Some star clusters have no business surviving. For instance, there's a tiny cluster right next to our galaxy's supermassive black hole, which should be ripped apart by its intense gravity. But there's more to this cluster than meets the eye.

This particular cluster, IRS 13E, can barely even be called one, considering it's made up of just three stars. At least, three visible stars - two researchers at the University of Bonn's Argelander Institute for Astronomy believe this represents the first known example of a dark star cluster, one composed almost entirely of black holes. There might be hundreds of former stars in the cluster now holding the entire cluster apart.

It's an ambitious explanation, but it's also the best fit for the available facts. The three stars in IRS 13E are located just 0.4 light-year away from Sagittarius A*, the supermassive black hole at the center of the Milky Way. That's just a tenth of the distance between the Sun and Alpha Centauri, and the cluster shouldn't be able to survive that sort of extreme proximity for long. And yet the cluster isn't showing any signs at all of moving closer to the black hole.


It's possible we're observing the cluster at exactly the right moment and it just happens to appear to not be moving closer in, but the odds of that are exceeding unlikely. It's far more probable that something is keeping the cluster safe, and that something must be providing a ton of gravity to counteract the huge influence of Sagittarius A*.

Black holes are the most obvious source of hidden gravity, and the researchers considered whether a single, medium-sized black hole could be at the center of IRS 13E. But the stars in the cluster aren't acting in the way they would have to if such a singularly large gravitational influence was nearby.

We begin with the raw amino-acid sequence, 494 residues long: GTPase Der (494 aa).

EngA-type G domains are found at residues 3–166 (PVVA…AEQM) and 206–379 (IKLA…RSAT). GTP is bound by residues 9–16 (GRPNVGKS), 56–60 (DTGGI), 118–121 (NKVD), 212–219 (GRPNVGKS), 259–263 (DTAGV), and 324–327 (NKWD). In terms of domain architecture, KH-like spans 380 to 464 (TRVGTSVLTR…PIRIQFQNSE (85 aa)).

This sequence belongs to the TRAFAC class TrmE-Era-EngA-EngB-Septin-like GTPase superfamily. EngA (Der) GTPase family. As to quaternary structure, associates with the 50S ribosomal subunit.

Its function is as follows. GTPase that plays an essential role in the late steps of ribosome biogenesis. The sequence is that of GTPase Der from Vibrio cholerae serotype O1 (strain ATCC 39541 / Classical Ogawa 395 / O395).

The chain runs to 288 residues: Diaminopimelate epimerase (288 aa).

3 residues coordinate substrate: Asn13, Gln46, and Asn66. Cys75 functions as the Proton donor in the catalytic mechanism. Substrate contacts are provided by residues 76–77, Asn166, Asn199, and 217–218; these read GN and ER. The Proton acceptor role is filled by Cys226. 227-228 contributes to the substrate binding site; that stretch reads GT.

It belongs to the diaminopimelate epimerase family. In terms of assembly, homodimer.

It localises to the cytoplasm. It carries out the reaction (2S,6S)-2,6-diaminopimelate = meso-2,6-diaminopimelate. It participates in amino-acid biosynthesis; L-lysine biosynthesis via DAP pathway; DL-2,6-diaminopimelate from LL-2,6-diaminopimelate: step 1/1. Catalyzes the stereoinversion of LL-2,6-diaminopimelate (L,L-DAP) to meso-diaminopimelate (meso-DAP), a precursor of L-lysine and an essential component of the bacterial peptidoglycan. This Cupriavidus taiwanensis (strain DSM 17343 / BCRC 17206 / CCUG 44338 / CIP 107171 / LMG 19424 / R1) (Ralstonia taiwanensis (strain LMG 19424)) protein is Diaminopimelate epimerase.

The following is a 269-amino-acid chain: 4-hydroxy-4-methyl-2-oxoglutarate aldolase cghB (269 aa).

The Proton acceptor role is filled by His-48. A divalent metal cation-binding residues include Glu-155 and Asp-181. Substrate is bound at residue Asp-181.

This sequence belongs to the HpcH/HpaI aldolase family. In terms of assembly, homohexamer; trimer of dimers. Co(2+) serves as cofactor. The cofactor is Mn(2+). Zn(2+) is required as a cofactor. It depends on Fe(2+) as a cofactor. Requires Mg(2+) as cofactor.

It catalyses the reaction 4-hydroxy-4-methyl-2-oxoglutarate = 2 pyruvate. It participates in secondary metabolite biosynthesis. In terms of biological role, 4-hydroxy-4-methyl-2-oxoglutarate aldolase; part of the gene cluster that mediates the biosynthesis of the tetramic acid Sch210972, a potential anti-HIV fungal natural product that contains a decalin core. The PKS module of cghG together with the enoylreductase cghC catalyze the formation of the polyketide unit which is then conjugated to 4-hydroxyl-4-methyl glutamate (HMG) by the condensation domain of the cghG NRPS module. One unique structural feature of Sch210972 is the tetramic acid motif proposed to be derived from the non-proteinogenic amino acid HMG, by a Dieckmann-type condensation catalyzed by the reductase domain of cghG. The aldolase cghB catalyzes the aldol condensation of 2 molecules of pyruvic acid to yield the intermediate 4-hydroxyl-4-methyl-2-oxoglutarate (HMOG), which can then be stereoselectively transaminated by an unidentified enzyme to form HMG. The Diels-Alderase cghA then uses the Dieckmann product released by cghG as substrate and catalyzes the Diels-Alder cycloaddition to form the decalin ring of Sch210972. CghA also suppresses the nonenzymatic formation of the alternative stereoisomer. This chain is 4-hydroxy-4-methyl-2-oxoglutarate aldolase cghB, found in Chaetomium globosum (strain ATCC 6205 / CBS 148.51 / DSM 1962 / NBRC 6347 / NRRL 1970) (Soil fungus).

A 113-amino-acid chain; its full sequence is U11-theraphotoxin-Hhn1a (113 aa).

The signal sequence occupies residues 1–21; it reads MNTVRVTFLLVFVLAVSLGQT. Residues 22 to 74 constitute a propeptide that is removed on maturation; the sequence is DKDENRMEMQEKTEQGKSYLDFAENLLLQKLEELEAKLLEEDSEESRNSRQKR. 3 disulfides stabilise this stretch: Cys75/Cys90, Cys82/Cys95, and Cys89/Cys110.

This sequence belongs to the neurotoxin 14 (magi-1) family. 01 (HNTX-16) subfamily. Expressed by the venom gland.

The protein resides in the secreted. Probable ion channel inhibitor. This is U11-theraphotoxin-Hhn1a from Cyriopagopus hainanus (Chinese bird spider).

Instead, researchers Sambaran Banerjee and Pavel Kroupa propose the dark star cluster model. IRS 13E was once full of massive stars, but over time they ran out of fuel, went supernova, and ultimately collapsed into black holes. These would then slowly move to the center of the cluster, gobbling up other stars as they went until only a few were left - the three visible stars that make up all we can see of IRS 13E.

If we can find proof that dark star clusters really do exist, then they could have some unusual properties of great use to astrophysicists. For one thing, they'd likely be huge sources of gravitational waves, and finding those have long been on physicists' to do list. The researchers suspect dark star clusters may be extremely common throughout the galaxy - they're just so dim that they escape most detection, and it took the intense gravity of Sagittarius A* to reveal the first clear signs of one.

Astrophysical Journal via New Scientist. Image of Sagittarius A* by NASA/CXC/MIT/F.K. Baganoff et al.